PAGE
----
I’ve recently realized that I am quite out of touch when it comes to the newest lingo teenagers are using. When I was teaching in a high school I’d see all the latest fashions paraded in my classroom, know all about the musicians my students were obsessed with, and I’d hear their teenage slang in the hallways and see it written in their English essays–that one was painful, I’ll admit. Since I’m no longer teaching in a classroom and my kids are very young, what’s cool, new, and in-the-now with teens is quite a mystery to me. What about you? Would you know what your teen was talking about if they said kids were “Dexing”? How about “Skittling?”
Naively I would think they are talking about a new dance move, but I would be so very wrong. Because these two phrases are actually terms teens use to talk about abusing over-the-counter medicines that contain dextromethorphan (DXM). Feeling out of touch right now? Me too.
Since October is National Medicine Abuse Awareness Month, now is the time to empower yourself with the knowledge to help your kids (even if they are really young) to know the dangers and for you as a parent to spot the warning signs of OTC abuse of DXM
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- Approximately 1 in 30 teens have abused cough medicine to get high, and one in three teens in grades 9-12 knows someone who has abused cough medicine to get high.
- In 2010, 65 percent of teens agreed that DXM was “very/fairly easy to get.” That number has since gone down to 41 percent.
- Taken in excessive doses, DXM has intoxicating, dissociative, and psychoactive properties. Teens report taking up to 25 times or more of the recommended dose of cough medicine to get high. Side effects from abuse include nausea and vomiting, distortions of color and sound, hallucinations, and loss of motor control. When combined with other substances (drugs and alcohol), it can be very dangerous and even lethal.
But the one fact that stuck out to me the most: Teens who learn a lot about the risks of drugs from their parents are 50 percent less likely to use drugs. According to StopMedicineAbuse.org when teens want to know more about drugs, it’s not their parents they turn to. Teenagers are almost three times as likely to trust their friends as a source of information than their family (this means sibbling too). They also turn to their most trusted source, a good old Goolge search. Here’s what parents need to know.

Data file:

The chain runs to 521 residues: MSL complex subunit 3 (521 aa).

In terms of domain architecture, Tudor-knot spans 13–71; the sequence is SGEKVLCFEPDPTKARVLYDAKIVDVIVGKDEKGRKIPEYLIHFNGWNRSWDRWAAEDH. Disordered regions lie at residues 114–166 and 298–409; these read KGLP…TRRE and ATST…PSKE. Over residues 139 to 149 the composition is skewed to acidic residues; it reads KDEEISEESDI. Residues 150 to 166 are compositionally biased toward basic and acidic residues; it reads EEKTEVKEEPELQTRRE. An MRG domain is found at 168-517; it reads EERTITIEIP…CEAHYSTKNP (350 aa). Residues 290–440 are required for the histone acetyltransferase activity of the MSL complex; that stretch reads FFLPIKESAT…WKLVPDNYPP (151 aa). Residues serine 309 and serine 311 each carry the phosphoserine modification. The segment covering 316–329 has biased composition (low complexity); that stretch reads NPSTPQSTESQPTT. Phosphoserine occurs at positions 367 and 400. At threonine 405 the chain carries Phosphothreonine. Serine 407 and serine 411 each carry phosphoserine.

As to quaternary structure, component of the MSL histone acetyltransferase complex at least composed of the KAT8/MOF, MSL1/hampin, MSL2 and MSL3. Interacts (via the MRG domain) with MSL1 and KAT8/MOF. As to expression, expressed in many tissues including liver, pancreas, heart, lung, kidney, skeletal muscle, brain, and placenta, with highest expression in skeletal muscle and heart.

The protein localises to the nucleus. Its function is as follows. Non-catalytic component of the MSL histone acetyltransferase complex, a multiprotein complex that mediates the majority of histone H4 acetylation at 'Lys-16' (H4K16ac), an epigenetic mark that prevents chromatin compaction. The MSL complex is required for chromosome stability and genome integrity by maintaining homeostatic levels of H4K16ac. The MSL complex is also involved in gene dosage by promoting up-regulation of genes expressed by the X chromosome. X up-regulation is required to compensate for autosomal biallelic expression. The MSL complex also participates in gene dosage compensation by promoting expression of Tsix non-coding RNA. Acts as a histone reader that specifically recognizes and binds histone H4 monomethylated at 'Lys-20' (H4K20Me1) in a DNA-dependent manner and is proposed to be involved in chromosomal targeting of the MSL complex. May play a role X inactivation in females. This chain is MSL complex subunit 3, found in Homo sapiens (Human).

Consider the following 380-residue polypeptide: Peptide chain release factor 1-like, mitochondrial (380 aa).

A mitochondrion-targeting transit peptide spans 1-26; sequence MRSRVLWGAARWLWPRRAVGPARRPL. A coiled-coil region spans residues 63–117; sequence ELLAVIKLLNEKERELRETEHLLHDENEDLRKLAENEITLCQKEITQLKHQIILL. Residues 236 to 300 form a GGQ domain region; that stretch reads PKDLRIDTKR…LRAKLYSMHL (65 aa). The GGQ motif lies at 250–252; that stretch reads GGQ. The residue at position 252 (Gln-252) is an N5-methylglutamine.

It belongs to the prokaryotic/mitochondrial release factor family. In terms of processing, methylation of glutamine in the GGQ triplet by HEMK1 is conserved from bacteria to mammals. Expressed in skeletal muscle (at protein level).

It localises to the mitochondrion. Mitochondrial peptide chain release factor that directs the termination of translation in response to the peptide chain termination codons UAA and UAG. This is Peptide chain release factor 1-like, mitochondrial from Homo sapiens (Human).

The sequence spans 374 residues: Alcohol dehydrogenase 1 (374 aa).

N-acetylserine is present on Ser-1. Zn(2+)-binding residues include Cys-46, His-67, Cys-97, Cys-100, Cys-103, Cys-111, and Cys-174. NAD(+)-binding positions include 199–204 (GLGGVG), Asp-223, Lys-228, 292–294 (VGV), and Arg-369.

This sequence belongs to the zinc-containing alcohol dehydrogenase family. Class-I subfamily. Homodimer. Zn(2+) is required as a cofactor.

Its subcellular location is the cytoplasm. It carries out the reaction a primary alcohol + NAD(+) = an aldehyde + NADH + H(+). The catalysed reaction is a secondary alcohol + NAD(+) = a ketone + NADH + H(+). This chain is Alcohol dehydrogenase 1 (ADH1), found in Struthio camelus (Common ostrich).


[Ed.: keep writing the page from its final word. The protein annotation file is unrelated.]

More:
- Online search for DXM peaks during two times of year, aligning with back-to-school time: September/October and January/February.
- Teens look to YouTube, social media, and online discussion forums like Erowid.com to get info.
- Teens are more themselves on their mobile device and on platforms away from their parents. They use different channels to manage their online reputation and to keep some privacy. Say gooodbye to the days of the journal hidden in their room.
- 26% of teens agree strongly/somewhat that taking non-prescription cough/cold medicine to get high is something cool kids do, down from 29 percent in 2011. an overwhelming majority of teens have hidden online activities from parents (79 %).
The kids seeking out this info are referred to as “fence sitters.” They are very curious, want to know more, but they haven’t tried dexing yet. What are they finding online is actually going to surpirse you. Thanks to the amazing efforts of the Consumer Healthcare Products Association (CHPA) and StopMedicineAbuse.org, teens will find the award-winning effort WhatisDXM.com and not the regular websites that talk about how to use the drugs.
Fence sitters will find real-life testimonials, games, apps, and bait-and-switch videos interrupt teens’ searches and change their perceptions of cough medicine abuse. Pretty amazing, right? Today, teen abuse of OTC cough medicine is at an all-time low and it’s because of CHPA and StopMedicineAbuse.org efforts. Because this generation of teens worries so much about image to peers and social media is like breathing to them, WhatisDXM.com shows the awful side of cough medicine abuse: sloppy teenagers annoying their friends by acting stupid, saying dumb things, and even throwing up on themselves. No teen with a fragile ego wants that sort of embarrassment in front of their friends or posted online.
WhatisDXM.com uses the negative perception of DXM abuse and teens’ fear of social disapproval to make DXM more undesirable and it’s really reaching these teens:
- Teens have directly engaged with this content online (viewed, shared, clicked, commented) more than 21 million times, visited the website one million times, and the apps have been downloaded almost 300,000 times.
Parents, need a way to talk to your kids? Want more info? Here’s a list of amazing resources to help you get those conversations started.
Stop Medicine Abuse on Pinterest
Stop Medicine Abuse on Facebook
Stop Medicine Abuse on Twitter @StopMedAbuse #StopMedAbuse
Main website: http://www.whatisdxm.com/
YouTube channel with all videos – including teen perspective:https://www.youtube.com/user/DXMstrs
Facebook app (2.5 minute experience that scrapes your Facebook page for a simulated real-world experience, must log in via your Facebook page):http://sipitup.me/
Trailer for mobile app DXM Labworks: https://www.youtube.com/watch?v=-boIyNwaV-Q
This post is sponsored by the CHPA educational foundation,KnowYourOTCs.org but all opinions are my own.